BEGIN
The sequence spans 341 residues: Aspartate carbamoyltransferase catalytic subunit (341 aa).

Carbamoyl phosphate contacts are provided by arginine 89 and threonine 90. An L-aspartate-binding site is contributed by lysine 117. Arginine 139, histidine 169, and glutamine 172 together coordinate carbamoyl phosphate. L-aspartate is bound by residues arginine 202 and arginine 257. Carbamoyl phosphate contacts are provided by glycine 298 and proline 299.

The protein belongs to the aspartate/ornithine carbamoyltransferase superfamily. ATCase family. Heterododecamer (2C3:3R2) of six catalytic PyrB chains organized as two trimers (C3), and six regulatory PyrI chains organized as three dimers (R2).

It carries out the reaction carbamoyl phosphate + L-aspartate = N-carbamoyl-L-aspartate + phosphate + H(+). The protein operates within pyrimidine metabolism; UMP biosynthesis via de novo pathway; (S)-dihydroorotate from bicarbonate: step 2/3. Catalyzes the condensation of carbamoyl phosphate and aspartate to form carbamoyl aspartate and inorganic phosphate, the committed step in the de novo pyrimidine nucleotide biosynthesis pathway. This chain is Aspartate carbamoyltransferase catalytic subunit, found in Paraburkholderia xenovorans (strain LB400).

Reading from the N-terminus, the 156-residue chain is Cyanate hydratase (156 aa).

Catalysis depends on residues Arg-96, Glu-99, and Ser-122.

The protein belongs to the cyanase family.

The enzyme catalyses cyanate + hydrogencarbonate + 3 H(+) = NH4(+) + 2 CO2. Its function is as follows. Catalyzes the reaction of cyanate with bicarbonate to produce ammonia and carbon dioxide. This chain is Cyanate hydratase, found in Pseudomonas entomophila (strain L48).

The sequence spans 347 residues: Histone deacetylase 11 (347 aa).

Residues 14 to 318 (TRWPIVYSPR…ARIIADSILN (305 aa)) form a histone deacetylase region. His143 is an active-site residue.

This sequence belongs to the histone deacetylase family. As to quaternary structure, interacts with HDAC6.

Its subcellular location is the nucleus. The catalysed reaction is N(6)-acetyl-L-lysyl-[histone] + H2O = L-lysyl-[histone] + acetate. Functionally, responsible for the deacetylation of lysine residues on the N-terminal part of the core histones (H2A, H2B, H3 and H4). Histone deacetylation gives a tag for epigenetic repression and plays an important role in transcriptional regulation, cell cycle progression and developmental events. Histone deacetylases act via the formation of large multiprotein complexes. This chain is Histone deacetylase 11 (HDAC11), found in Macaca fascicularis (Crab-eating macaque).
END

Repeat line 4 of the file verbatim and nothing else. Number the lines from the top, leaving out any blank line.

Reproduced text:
It carries out the reaction carbamoyl phosphate + L-aspartate = N-carbamoyl-L-aspartate + phosphate + H(+). The protein operates within pyrimidine metabolism; UMP biosynthesis via de novo pathway; (S)-dihydroorotate from bicarbonate: step 2/3. Catalyzes the condensation of carbamoyl phosphate and aspartate to form carbamoyl aspartate and inorganic phosphate, the committed step in the de novo pyrimidine nucleotide biosynthesis pathway. This chain is Aspartate carbamoyltransferase catalytic subunit, found in Paraburkholderia xenovorans (strain LB400).